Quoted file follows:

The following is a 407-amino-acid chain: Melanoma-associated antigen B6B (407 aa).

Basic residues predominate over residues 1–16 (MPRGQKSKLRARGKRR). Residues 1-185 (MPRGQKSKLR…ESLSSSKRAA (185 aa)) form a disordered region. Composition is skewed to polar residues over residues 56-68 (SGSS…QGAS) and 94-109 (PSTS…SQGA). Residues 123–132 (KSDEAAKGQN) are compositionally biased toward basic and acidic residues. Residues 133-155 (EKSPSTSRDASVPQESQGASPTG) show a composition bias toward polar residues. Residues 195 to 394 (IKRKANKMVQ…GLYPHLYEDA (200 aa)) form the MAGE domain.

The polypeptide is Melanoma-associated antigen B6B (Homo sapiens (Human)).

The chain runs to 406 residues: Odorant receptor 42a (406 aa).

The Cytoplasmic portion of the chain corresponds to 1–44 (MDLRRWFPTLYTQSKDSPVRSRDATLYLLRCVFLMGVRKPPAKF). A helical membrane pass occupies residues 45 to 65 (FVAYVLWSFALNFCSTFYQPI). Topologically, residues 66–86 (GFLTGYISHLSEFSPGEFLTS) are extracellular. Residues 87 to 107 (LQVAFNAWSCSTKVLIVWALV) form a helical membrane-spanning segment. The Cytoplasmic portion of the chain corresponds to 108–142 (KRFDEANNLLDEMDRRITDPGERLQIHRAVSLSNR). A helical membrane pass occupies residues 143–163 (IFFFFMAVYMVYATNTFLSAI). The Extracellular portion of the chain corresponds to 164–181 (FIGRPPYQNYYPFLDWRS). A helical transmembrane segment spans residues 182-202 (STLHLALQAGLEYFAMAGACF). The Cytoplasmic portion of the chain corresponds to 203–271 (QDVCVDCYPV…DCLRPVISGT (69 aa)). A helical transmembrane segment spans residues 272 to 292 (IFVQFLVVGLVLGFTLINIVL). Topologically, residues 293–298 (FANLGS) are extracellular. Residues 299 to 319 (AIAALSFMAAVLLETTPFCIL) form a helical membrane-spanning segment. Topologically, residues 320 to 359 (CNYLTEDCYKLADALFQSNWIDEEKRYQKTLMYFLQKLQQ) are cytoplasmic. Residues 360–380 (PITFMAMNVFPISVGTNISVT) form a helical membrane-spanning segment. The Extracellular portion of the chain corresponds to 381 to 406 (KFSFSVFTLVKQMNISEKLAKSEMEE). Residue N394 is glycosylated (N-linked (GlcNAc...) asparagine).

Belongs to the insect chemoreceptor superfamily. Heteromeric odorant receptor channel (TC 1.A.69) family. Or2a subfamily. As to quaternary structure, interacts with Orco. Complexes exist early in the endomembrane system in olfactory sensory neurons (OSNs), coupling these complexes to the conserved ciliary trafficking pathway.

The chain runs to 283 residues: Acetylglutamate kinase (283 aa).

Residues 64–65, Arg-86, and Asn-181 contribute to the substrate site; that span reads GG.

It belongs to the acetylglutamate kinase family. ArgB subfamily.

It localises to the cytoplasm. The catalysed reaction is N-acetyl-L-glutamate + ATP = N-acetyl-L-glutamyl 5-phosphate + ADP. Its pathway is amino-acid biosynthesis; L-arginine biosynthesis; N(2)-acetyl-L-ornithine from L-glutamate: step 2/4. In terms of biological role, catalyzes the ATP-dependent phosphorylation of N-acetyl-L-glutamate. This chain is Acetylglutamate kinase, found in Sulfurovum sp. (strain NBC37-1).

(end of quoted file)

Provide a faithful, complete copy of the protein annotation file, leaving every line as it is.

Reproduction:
The following is a 407-amino-acid chain: Melanoma-associated antigen B6B (407 aa).

Basic residues predominate over residues 1–16 (MPRGQKSKLRARGKRR). Residues 1-185 (MPRGQKSKLR…ESLSSSKRAA (185 aa)) form a disordered region. Composition is skewed to polar residues over residues 56-68 (SGSS…QGAS) and 94-109 (PSTS…SQGA). Residues 123–132 (KSDEAAKGQN) are compositionally biased toward basic and acidic residues. Residues 133-155 (EKSPSTSRDASVPQESQGASPTG) show a composition bias toward polar residues. Residues 195 to 394 (IKRKANKMVQ…GLYPHLYEDA (200 aa)) form the MAGE domain.

The polypeptide is Melanoma-associated antigen B6B (Homo sapiens (Human)).

The chain runs to 406 residues: Odorant receptor 42a (406 aa).

The Cytoplasmic portion of the chain corresponds to 1–44 (MDLRRWFPTLYTQSKDSPVRSRDATLYLLRCVFLMGVRKPPAKF). A helical membrane pass occupies residues 45 to 65 (FVAYVLWSFALNFCSTFYQPI). Topologically, residues 66–86 (GFLTGYISHLSEFSPGEFLTS) are extracellular. Residues 87 to 107 (LQVAFNAWSCSTKVLIVWALV) form a helical membrane-spanning segment. The Cytoplasmic portion of the chain corresponds to 108–142 (KRFDEANNLLDEMDRRITDPGERLQIHRAVSLSNR). A helical membrane pass occupies residues 143–163 (IFFFFMAVYMVYATNTFLSAI). The Extracellular portion of the chain corresponds to 164–181 (FIGRPPYQNYYPFLDWRS). A helical transmembrane segment spans residues 182-202 (STLHLALQAGLEYFAMAGACF). The Cytoplasmic portion of the chain corresponds to 203–271 (QDVCVDCYPV…DCLRPVISGT (69 aa)). A helical transmembrane segment spans residues 272 to 292 (IFVQFLVVGLVLGFTLINIVL). Topologically, residues 293–298 (FANLGS) are extracellular. Residues 299 to 319 (AIAALSFMAAVLLETTPFCIL) form a helical membrane-spanning segment. Topologically, residues 320 to 359 (CNYLTEDCYKLADALFQSNWIDEEKRYQKTLMYFLQKLQQ) are cytoplasmic. Residues 360–380 (PITFMAMNVFPISVGTNISVT) form a helical membrane-spanning segment. The Extracellular portion of the chain corresponds to 381 to 406 (KFSFSVFTLVKQMNISEKLAKSEMEE). Residue N394 is glycosylated (N-linked (GlcNAc...) asparagine).

Belongs to the insect chemoreceptor superfamily. Heteromeric odorant receptor channel (TC 1.A.69) family. Or2a subfamily. As to quaternary structure, interacts with Orco. Complexes exist early in the endomembrane system in olfactory sensory neurons (OSNs), coupling these complexes to the conserved ciliary trafficking pathway.

The chain runs to 283 residues: Acetylglutamate kinase (283 aa).

Residues 64–65, Arg-86, and Asn-181 contribute to the substrate site; that span reads GG.

It belongs to the acetylglutamate kinase family. ArgB subfamily.

It localises to the cytoplasm. The catalysed reaction is N-acetyl-L-glutamate + ATP = N-acetyl-L-glutamyl 5-phosphate + ADP. Its pathway is amino-acid biosynthesis; L-arginine biosynthesis; N(2)-acetyl-L-ornithine from L-glutamate: step 2/4. In terms of biological role, catalyzes the ATP-dependent phosphorylation of N-acetyl-L-glutamate. This chain is Acetylglutamate kinase, found in Sulfurovum sp. (strain NBC37-1).